oh, so i was going to warn my characters.
that's ridiculous. of course i'm not going to warn my characters. i may have to warn myself. i hate when i get too attached and then something bad happens and i have to fight the urge to bawl like a baby while melodramatically screaming out "why, oh why must it be so hard to torture people who don't exist in real life????"

Wednesday, October 12, 2011

death, disembowelment and writing

i often wonder about the level of cruelty that drives a person to write me to write.
a long time ago, in a different life that i once had, i was told that people who become shochets (jewish ritual slaughterers) and butchers are often driven to do so because they have, somewhere within, perhaps a drive towards violence, or murder, or lust for blood, or any of these bizarre things, and so this field is almost like a safe way of having those desires manifest themselves in something positive, like the killing and cutting up of animals for food. (disclaimer: i have no idea who told me this/where i read this, but i'm tempted to say that it was during a telephone discussion with someone having more jewish knowledge than i did at the time.) it seemed to make sense on some level: a person picks a profession based on their interests. of course, one could just as easily become a surgeon: blood, gore and good deed. whether or not i believe that there is any divine force that enters into this (i do not) isn't the issue. the issue is in cruelty.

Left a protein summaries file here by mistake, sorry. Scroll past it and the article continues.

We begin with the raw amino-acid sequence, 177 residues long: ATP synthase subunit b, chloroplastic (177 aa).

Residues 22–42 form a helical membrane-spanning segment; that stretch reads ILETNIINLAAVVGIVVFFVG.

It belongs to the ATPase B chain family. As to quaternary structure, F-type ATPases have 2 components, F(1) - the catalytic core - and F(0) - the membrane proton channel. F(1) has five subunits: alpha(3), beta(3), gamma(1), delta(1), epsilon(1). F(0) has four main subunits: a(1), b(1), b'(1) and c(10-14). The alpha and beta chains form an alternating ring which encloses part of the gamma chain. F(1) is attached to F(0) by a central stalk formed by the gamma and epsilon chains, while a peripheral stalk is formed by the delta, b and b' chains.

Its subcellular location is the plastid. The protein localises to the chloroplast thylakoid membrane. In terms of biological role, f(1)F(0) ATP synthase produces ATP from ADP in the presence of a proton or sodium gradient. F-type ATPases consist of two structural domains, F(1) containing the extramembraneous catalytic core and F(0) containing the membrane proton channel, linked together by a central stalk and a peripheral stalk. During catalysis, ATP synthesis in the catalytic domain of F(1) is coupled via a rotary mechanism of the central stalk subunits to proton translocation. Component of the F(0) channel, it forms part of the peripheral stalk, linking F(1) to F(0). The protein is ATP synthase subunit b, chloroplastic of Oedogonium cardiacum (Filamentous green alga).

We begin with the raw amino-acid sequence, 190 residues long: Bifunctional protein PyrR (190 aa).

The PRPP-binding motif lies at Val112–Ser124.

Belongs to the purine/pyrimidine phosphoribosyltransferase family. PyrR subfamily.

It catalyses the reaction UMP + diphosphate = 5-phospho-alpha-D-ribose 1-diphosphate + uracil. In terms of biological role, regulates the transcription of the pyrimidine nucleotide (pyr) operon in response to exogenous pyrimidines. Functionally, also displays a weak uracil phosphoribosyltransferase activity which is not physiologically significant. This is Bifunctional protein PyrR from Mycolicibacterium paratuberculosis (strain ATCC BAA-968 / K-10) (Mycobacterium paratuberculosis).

i once had a student say to me "wow, this writer is really twisted to come up with such stuff." he was referring to the very last bit of steinbeck's grapes of wrath. (i'm not going to give the end away, sorry.) i've heard the same phrase used to describe stephen king's work. and that of charlotte perkins gilman. i've received comments from people saying the same thing about my own work. one of the best writing professors i've ever had, made the point that one must torture his/her characters. "whatever happens, make it worse. keep making it worse."
so i torture my characters. and sometimes, i make it worse and worse, but i don't make it better. so i torture my readers as well. sometimes i show such cruelty to my characters that i have to stop writing for a bit, just to regroup and remind myself that they're not real.
is it more cruel to be in a profession in which one regularly causes death and dismemberment and butchering and disemboweling? is that a healthy manifestation of whatever cruelty is inherent in the human psyche? is that an acceptable and normal way of acting on it? does one's profession has anything to do with one's personality? how many people in this day and age would gladly take a job clopping cattle on the head before sending them to their death? or, in jewish slaughterhouses, slash a cow's jugular (or whichever vein is being sliced open) with a specific ritually prepared knife in order to kill them?  or is it crueler to be a writer, where one routinely creates characters to torture? and where one may or may not hide bits of reality in fiction, as a way of torturing those who have wronged that writer?
do writers of psychological terror possess a higher level of cruelty than writers of ABC books for kids?
and when i torture my characters, am i more cruel than a butcher/baker/candlestick maker?
are killers of cows more cruel than killers of chickens?
if i still lived in the world of ritual slaughter, would i have been a knife wielding maniac, wearing blood-spattered hip boots and rubber coveralls, waiting anxiously for the next animal on my line?
would meatballs and spaghetti still taste as good?